Microsoft Office software debuts on iPhone

Microsoft Office software debuts on iPhone San Francisco: Microsoft on Friday made Office available on iPhones for people who pay to use the popular productivity software as a service in the Internet cloud.

A free Office Mobile application for iPhones hit the shelves of Apple's App Store but can only be used with subscriptions to Office 365 Home Premium or Office 365 ProPlus.

Subscriptions to Office 365 cost USD 100 a year and allow the suite of programs for documents, spreadsheets, presentations and other tasks to be used on as many as five devices -- in a nod to modern, multi-gadget lifestyles.

Documents or other files created using Office programs can be saved at Microsoft's online SkyDrive.

"The iPhone app enables great Office content viewing and on-the-go content editing capabilities," Julia White, general manager of Microsoft's Office division, said in a blog post.

"After signing in to an Office 365 account, you can access, view and edit Microsoft Word, Excel and PowerPoint documents from anywhere."

Microsoft in January began letting people subscribe to Office as a service in the Internet cloud, shedding the need to buy the popular productivity software on a disk.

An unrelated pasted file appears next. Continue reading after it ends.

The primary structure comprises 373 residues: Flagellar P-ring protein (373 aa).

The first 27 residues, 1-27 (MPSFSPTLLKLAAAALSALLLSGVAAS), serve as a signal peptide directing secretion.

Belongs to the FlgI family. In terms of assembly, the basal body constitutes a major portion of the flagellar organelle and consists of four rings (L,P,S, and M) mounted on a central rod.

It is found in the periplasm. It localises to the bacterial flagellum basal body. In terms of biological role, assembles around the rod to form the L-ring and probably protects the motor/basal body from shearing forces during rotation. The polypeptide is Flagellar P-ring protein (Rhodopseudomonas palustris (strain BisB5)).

"It's kind of a reflection of how most of us live nowadays," company official Oliver Roll said at the time. "The same way you get instant access to movies or music at Netflix or Spotify, you access your documents in the cloud."

Microsoft earlier launched a version of Office 365 for businesses.

The Office suite includes Word, Excel, and OneNote.

Shifting Office into the cloud comes as Microsoft adapts to a world in which people are renting software on the Internet instead of paying to take home the kind of packaged programs on which the company's empire was built.

The Redmond, Washington-based software giant's competition includes a suite of online applications hosted by Internet powerhouse Google.

Microsoft is also keen to stay in tune with the lifestyle shift to smartphones and tablets despite failing to score hits with mobile devices powered by its Windows software.

AFP